Can You Eat False Turkey Tail Mushroom?

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The false turkey tail mushroom is a type of fungus that grows on trees. But can you eat false turkey tail mushroom? It has a conical shape and a brownish color, and it can be mistaken for the true turkey tail mushroom. The false turkey tail mushroom is edible, but it is not as flavorful as the true turkey tail mushroom. It is also not as nutritious. False turkey tail mushrooms can be found in North America, Europe, and Asia.

This bogus turkey tail mushroom may be found on hardwood logs at any time of the year. Stereum ostrea’s fan-shaped shape and circular orange and brown zones offer it a resemblance to the genuine Turkey Tail, Trametes versicolor. T. versicolor and S. dendritica, the “False Turkey Tail,” share a smooth underside that distinguishes them from T. versicolor.

The False Turkey Tail, also known as the False Turkey Tail or the Frogfish, resembles a turkey’s tail because of its resemblance to the Turkey Tail. It is fan-shaped and fastened to the ground in the middle. The fan is a medium-sized mushroom, growing 1-7cm (0.5-3in) in width and frequently producing mushrooms on the upper end of that range. The fan generally bends up, making it look somewhat like a half of a funnel or an upside down oyster shell (which is referred to by the specific name ostrea. The stems usually grow in tight clusters. They are hard, leathery, and generally no more than a few millimeters thick. S. ostrea produces many fruiting bodies close together quite frequently, but the mushrooms are typically separated far enough apart that they do not meld together.

The top surface is divided into concentric zones that are very similar to the pattern on a turkey’s tail. S. ostrea may be yellow, tan, or brown with orange and red zones. Fresh mushrooms often have a white rind. The hues fade with time, and older specimens are typically shades of white or green. The green hues on False Turkey Tail mushrooms are caused by algae that have taken up residence on the dried-up top layer of old mushrooms. The top surface may be fuzzy or smooth, although mushrooms in general are hairy when they are young and become less so as they mature. In my experience, the largest mushrooms barely have any hairs at all.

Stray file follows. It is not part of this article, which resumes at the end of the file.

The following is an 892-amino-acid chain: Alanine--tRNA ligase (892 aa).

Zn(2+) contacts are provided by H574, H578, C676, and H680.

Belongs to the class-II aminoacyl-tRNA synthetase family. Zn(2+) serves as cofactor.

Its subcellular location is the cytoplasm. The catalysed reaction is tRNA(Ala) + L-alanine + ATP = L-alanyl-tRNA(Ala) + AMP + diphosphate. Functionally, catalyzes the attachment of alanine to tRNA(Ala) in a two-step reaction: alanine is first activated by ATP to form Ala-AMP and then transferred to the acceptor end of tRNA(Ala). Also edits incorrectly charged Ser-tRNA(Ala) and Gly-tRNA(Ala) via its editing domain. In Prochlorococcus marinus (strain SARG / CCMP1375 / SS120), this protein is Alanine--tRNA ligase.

The False Turkey Tail has a smooth underside while the underside of the real Turkey Tail is covered in tiny pores, as opposed to the True Turkey Tail, which has a rough undersurface. The ostreatus is a fungus that lives on the surface of the shell, hence it lacks pores/gills/teeth or any other modifications to its spore-producing surface. S. ostrea’s fertile surface is simply smooth instead of porous, gill-like, or toothlike. The lower surface, like the upper one, is colored similarly to the top, although the colors are less intense and the zones are considerably less visible.

The fungus that causes white rot in the shell of US oysters is occasionally seen growing on hardwood logs throughout the world. The fungus primarily decays lignin and leaves patches of white, fibrous cellulose as a result of its presence.

About the author

Bruce Wilson

I've studied Mycology and Forest Pathology and love creating content to help other learn more about my passion. Follow along as I continue to explore the amazing world of functional fungi!

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